Kayak Transportation Made Easy: The Ultimate Guide

Transporting your kayak shouldn’t be a hassle. Whether you’re a seasoned kayaker or just starting out, finding the most efficient and affordable way to transport your kayak is essential. In this guide, we’ll explore the ins and outs of transporting your kayak on a truck bed.

The Versatility of Truck Bed Transportation

If you’re fortunate enough to own a truck with a bed suitable for transporting a kayak, you’re in luck. Truck bed transportation is not only cost-effective but also provides an efficient way to get your kayak from point A to point B. In this guide, we’ll walk you through some best practices to ensure a safe and memorable journey.

Loading Your Kayak: A Step-by-Step Guide

Before you start loading your kayak onto your truck bed, it’s crucial to ensure it will be properly supported. The length of your kayak plays a significant role in determining the level of support required. Ideally, you want at least 70% of your kayak’s length to be supported from beneath the hull.

To achieve this, consider using a bed extender if you have a longer kayak or a short bed truck. Bed extenders are affordable and readily available, ensuring your kayak is properly secured. Once you’ve determined the level of support needed, it’s time to load your kayak.

Feelfree’s patented Wheel in the Keel makes it even easier. Simply roll your kayak to the side of your truck bed, with the front (bow) of the kayak against the cab. This positioning allows for a smooth and straightforward loading process, especially if you have a rudder system. However, loading the kayak rear end first is also an option, as long as you take precautions to avoid any damage.

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To prevent the Wheel in the Keel from rolling freely, use a towel, doorstop, or even a flag mounted on the back of your kayak. This step ensures the kayak remains stable during the loading process. Once the wheel is secured, lift the front of the kayak onto the tailgate or bed extender. Remember to maintain balance and avoid any sudden shifts. A piece of padding between the truck cab and the front of your kayak provides added protection.

Special Considerations for Specific Kayak Types

If you own a kayak with an Overdrive, it’s important to remove it before loading the kayak onto the truck bed. The Overdrive can stress the hull, so it’s best to transport the kayak separately. Additionally, if your kayak is equipped with a Beaver Tail rudder, it’s recommended to use a cart during loading and unloading. This step helps prevent unnecessary stress on the rudder and cables, ensuring the longevity of your kayak.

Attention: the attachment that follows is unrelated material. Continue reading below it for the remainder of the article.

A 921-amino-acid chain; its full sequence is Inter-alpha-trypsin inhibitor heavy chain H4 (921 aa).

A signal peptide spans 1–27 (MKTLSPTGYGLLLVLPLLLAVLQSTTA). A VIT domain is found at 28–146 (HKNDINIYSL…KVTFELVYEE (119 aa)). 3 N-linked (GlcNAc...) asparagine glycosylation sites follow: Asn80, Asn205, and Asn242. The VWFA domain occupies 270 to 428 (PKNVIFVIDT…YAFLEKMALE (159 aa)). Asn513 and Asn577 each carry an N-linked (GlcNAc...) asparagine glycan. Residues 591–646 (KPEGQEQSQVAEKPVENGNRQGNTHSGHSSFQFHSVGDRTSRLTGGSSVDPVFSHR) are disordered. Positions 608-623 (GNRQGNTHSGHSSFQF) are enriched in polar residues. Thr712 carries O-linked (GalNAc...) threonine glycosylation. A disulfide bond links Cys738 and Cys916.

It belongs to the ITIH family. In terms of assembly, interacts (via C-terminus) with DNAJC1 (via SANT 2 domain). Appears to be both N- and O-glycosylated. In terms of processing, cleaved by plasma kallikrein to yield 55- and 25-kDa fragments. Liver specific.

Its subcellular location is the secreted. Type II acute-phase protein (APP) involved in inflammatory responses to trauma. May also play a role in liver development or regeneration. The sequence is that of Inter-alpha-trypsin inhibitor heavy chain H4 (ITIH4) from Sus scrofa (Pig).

Securing Your Kayak: Safety First

Securing your kayak on the truck bed is crucial to prevent any accidents during transportation. Three main factors should guide your efforts: redundancy, strap selection, and proper anchoring. Use at least three straps to ensure that even if one fails, your kayak remains securely in place. Ratchet straps and cam straps are the two primary types available. Cam straps are more user-friendly and less likely to cause hull deformation.

When tying down your kayak, it’s recommended to use one strap on each side and one through the rear. Connect the side straps to cleats or tie-downs in the bed of your truck. Run the strap through a molded handle or rail on the kayak and back to the anchor point. Cinch the strap using the cam mechanism. A third strap should be run from anchor points inside the truck bed or the bed extender through the rear of your kayak. Utilizing molded handles adds an extra layer of security.

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Safety on the Road: Visibility Matters

It’s important to adhere to local regulations when transporting your kayak. In many states, attaching a flag to anything protruding beyond a certain distance from the truck bed is required. Even if not mandated, a flag adds an extra layer of visibility, ensuring other drivers can spot your kayak easily. A simple red caution flag, securely attached to your kayak, enhances safety while on the road.

Unloading Your Kayak: A Smooth Exit

When it’s time to unload your kayak, look for a flat and stable area, free of rocks and slopes. Avoid using boat ramps, as they increase the risk of your kayak rolling away during unloading. Remove the straps and secure the Wheel in the Keel if you’re not using a cart. Gently slide the kayak back out of the truck bed until it reaches its tipping point, then lower the back end to the ground or onto a cart. Lift the front end and place it on the ground. Use the Wheel in the Keel or your cart to wheel your kayak to the water. If you own an Overdrive, it’s best to attach it once the kayak is in the water.

With these tips in mind, you’ll be able to transport your kayak safely and efficiently using your truck bed. Enjoy every minute on the water, knowing your kayak is securely in place and ready for your next adventure.

Kayak Transportation

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